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People v. Bennett

OPINION FILED MARCH 27, 1980.

THE PEOPLE OF THE STATE OF ILLINOIS, PLAINTIFF-APPELLEE,

v.

FRANK ALLEN BENNETT, DEFENDANT-APPELLANT.



APPEAL from the Circuit Court of Saline County; the Hon. HARRY L. McCABE, Judge, presiding.

MME JUSTICE SPOMER DELIVERED THE OPINION OF THE COURT:

Defendant appeals from denial of his motion to withdraw his guilty plea, entered on the charge of murder, for which he was sentenced to 30 years' imprisonment. He further appeals from dismissal of his post-conviction petition, based on the same charge, which has been consolidated with his direct appeal.

Defendant was charged by information with the March 15, 1978, murder of his wife. A competency hearing was held on April 14, 1978, and following the testimony of a court-appointed psychologist, the defendant was found fit to stand trial. At the preliminary hearing on May 9, 1978, probable cause was found. Two days later, defendant requested and received a hearing, at which he pleaded guilty to the murder charge.

At the May 11 hearing, defendant's counsel informed the court that his guilty plea was against counsel's advice, but that defendant had insisted. The court then admonished defendant that he was charged with murder, read the information to him, and advised him of possible penalties. When defendant persisted in his plea, the State's Attorney provided a factual basis for the plea.

The State's Attorney advised the court that, if the case were to go to trial, Glen Amberger, an Eldorado policeman, would testify that on March 15, 1978, he received a call reporting a disturbance at an apartment in Eldorado. When Amberger opened the door of the apartment, defendant handed him a .410-gauge shotgun and told the officer, "I killed the goddamned whore." Amberger thereupon placed defendant under arrest.

Marlin Nelson, an occupant of the apartment, would testify that defendant entered his apartment and, addressing Roseanna Bennett, defendant's wife, stated, "I am going to kill you." He then shot Roseanna in the head, reloaded the shotgun and shot her prone body a second time. Mrs. Marlin Nelson and Shirley Kilmer, who were also present, would testify to the same facts.

The State's Attorney further asserted that Jack Nolen, a detective for the Illinois Division of Investigation, would testify that after Miranda warnings were given, defendant made a voluntary statement. According to defendant's statement, on March 14, defendant's wife failed to pick him up at his place of employment in Kentucky as they had agreed. After several hours of searching, he found his wife at her aunt's home in Eldorado at about 3 p.m. the next day. She refused to go home with him, so he proceeded to the residence of Ed O'Neal in Junction, Illinois, where he borrowed a .410-gauge shotgun and two shells. From there he drove to Eldorado, about 15 miles, and found his wife at the house of Shirley Kilmer. His wife then fled from the Kilmer house to the apartment of Marlin Nelson, to which he pursued her and shot her twice, with intent to kill her.

Finally, the State's Attorney asserted that Dr. Warren Dammers, coroner's physician, would testify that the cause of Roseanna Bennett's death was gunshot wounds of the head and neck. Defense counsel stipulated as to the witnesses' testimony, and the defendant agreed that the factual basis was substantially correct.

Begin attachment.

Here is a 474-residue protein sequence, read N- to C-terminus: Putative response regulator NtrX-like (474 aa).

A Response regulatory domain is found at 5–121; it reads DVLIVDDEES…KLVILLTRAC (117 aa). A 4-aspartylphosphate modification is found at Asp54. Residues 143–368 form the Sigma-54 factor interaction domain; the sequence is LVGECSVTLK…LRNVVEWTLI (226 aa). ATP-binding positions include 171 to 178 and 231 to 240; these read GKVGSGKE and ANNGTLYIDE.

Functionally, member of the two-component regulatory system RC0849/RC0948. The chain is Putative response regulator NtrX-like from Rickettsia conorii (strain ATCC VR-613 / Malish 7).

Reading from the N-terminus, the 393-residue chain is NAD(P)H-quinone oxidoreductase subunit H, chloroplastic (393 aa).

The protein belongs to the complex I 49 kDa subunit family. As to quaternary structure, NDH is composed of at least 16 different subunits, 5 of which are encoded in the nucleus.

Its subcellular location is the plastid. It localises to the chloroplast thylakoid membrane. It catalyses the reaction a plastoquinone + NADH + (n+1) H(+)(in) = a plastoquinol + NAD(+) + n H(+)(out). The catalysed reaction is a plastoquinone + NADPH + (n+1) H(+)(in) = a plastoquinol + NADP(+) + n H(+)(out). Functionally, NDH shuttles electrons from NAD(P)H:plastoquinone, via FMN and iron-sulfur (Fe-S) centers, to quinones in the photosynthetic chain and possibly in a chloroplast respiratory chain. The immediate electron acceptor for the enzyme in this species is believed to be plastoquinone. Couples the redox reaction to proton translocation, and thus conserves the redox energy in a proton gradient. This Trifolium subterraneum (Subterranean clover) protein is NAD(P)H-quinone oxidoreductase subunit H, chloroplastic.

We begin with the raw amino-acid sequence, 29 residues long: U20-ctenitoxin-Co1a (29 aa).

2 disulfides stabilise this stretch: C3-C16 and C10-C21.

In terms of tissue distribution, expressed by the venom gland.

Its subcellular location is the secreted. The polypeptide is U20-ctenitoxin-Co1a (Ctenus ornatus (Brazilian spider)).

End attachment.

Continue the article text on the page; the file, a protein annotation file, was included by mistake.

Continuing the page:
The court then advised defendant of his right to a preliminary hearing, to a jury trial, to be prosecuted only on the information, to be confronted by witnesses against him, of his privilege against self-incrimination, and of his right to present evidence in his own behalf. Defendant waived his right of confrontation, and asserted that he understood the charges against him. He affirmed that his guilty plea was voluntary and a result of his own decision, and that he "voluntarily, knowingly and understandingly" waived his rights. The court then accepted his guilty plea.

On June 21, 1978, defendant filed a motion to withdraw his guilty plea. At the hearing on the motion, defendant asserted that he pleaded guilty because he had been nervous, and he "didn't quite understand what was going on." His nervousness arose from the fact that he had never been in jail before. He claimed that, while his counsel had advised him of possible defenses or lesser offenses, he "didn't quite understand them." He also contended that members of his family had urged him to plead guilty, so he could "get it over with."

On cross-examination, defendant admitted that he was just as nervous at the hearing to withdraw the guilty plea as he had been when he entered the plea. He admitted that the plea had not been coerced, and that his attorney had talked to him for 15 or 20 minutes about the consequences of his plea. Included in the discussion was counsel's recommendation that he not plead guilty, because "he said I would maybe get off with manslaughter or something like that."

Defendant's motion to withdraw his plea was denied, and on June 29, 1978, defendant was sentenced to 30 years' imprisonment. The following day defendant renewed his motion to withdraw, it was again denied, and notice of appeal was filed.

On October 2, 1978, defendant filed a pro se post-conviction petition, and counsel was appointed. At a hearing on December 13, 1978, defendant's petition was dismissed on the prosecutor's motion, from which dismissal defendant also appeals.

On direct appeal, defendant contends that his motion to withdraw should have been granted for the following reasons: (1) he was not properly admonished of the nature of the charge against him; (2) he was not advised of the possibility that he could be convicted of some lesser included offense; (3) he was not advised that he had the right to persist in the plea of not guilty, and (4) his guilty plea was not entered knowingly and ...


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